Video game effort could help regulate future drone traffic
Drones ferrying medical supplies, packages and even pizza could one day be crisscrossing the skies above U.S. cities, and a team at the University of Utah is working with regulators to keep that future traffic in check using a video game.
The simulation unveiled Wednesday uses a 3-D model of Salt Lake City, similar to games like Sim City, and data about planned drone paths to determine potential problem areas.
"You can play with all these variables and figure out a system that works," said Mikaila Young, a producer on the game and graduate student at the Entertainment Arts and Engineering program.
Young and her team are developing the game for the Utah Department of Transportation, which is working with the Federal Aviation Administration to prepare for the widespread use of commercial drones in the coming years.
"Basically, it just says how many drones can you slam into this corridor or in this airspace before we start breaking that minimum separation distance?" said Jared Esselman, director of aeronautics at the state transportation department. The game also includes simulations for drones that could one day carry people.
For now, U.S. law now requires most drones to fly within the line of sight of an operator and away from crowds. But companies and groups are already testing drone deliveries in a number of U.S. locations.
A Google affiliate is expected to begin delivering goods in parts of Virginia this year after getting the first federal air-carrier certification drone this week, a "potentially game-changing moment in the drone-delivery world," said Jia Xu, an engineer at the Rand Corp. think tank.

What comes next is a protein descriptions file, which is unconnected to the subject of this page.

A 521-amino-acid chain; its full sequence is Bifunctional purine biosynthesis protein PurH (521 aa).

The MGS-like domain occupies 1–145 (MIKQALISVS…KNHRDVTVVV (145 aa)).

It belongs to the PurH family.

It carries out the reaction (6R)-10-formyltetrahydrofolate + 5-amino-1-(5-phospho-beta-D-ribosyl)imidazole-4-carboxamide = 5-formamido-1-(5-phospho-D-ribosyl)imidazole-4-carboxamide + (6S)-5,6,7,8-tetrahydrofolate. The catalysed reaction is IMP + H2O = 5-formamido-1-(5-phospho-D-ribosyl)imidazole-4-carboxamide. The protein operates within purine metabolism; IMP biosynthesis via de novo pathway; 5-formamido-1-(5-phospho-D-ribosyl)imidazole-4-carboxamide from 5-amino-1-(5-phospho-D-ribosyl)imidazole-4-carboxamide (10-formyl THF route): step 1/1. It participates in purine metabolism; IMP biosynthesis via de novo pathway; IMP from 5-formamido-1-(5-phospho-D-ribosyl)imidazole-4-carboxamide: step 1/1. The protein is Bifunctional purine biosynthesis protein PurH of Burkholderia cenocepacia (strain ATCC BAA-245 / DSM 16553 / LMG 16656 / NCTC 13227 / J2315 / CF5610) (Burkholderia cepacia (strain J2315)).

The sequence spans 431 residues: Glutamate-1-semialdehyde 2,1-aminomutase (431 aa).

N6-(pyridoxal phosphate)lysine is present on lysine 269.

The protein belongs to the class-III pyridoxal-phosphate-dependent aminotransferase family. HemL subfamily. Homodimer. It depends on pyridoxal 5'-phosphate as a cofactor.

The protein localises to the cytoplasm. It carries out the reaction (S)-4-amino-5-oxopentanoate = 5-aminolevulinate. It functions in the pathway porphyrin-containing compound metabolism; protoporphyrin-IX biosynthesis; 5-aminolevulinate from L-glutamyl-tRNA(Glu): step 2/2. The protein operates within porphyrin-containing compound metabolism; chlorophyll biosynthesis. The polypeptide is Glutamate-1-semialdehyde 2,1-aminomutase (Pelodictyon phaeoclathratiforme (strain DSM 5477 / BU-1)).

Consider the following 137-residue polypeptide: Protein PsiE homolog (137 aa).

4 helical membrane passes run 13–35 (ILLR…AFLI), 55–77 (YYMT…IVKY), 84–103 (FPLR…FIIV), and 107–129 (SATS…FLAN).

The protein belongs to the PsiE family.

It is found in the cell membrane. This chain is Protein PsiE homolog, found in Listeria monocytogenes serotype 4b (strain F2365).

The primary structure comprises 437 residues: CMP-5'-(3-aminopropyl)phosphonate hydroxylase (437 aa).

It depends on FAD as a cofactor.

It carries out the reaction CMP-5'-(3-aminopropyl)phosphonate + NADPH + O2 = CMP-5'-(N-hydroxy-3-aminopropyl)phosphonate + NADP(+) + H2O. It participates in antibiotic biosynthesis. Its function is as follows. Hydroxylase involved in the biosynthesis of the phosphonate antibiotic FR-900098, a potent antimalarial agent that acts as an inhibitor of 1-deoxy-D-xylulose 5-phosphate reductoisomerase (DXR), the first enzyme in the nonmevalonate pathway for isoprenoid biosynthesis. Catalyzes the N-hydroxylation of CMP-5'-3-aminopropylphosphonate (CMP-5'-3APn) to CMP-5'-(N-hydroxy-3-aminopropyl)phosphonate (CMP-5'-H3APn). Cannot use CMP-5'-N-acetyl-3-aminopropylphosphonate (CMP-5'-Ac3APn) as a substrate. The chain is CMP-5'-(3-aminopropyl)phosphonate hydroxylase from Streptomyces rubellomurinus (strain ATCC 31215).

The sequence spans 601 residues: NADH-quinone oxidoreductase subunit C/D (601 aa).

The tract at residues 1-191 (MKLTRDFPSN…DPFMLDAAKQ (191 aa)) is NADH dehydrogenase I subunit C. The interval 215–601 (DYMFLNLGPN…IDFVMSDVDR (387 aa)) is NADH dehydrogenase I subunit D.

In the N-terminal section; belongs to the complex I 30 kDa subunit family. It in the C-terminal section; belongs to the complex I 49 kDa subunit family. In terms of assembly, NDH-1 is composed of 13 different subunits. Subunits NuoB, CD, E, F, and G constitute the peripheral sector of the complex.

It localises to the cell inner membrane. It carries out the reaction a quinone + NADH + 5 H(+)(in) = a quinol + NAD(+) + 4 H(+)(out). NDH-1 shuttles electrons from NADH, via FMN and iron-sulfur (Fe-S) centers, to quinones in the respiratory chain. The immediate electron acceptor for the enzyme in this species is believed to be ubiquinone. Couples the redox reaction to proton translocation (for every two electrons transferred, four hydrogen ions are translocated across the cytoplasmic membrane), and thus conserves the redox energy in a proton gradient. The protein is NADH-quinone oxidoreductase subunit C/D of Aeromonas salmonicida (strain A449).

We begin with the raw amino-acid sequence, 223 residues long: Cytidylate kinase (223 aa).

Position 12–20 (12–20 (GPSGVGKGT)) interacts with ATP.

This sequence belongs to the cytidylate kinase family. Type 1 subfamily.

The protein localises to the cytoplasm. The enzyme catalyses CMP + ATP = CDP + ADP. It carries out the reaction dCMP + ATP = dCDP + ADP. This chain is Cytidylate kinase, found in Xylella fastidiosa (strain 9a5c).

The first regular commercial drone-delivery flight took blood samples on a short trip at a North Carolina hospital in March. In west Africa, meanwhile, a new drone service launched this week could eventually allow drones to ferry medical supplies to remote corners of Ghana.
The U.S. government recently estimated that about 110,000 commercial drones were operating in the U.S., and that number is expected to grow to about 450,000 in 2022.
Drones hold the promise of delivering medicine and food faster, especially to people who need help getting around, and possibly reducing traffic and emissions.
If current trials are successful, small-scale tests above urban areas could begin over the next two years, and they could scale up quickly in the two years after if they pass those tests and if it and makes business sense for companies, said Andrew Lohn, an information scientist at Rand Corp.
Still, there are a number of hurdles to overcome before widespread drone deliveries are mainstream, said Ryan Calo, co-director of the Tech Policy Lab at the University of Washington.
There's the question of how to develop laws that protect safety and privacy when drones are flying over people. And there are still technical hurdles to overcome in building drones that can carry larger packages long distances without being too noisy.
"The hurdles are not just regulatory. This stuff is very hard to do," Calo said. Though simulations are a commonplace tool in the tech world, "I think the Utah project is important because it's a step toward trying to validate that this stuff would work safely."
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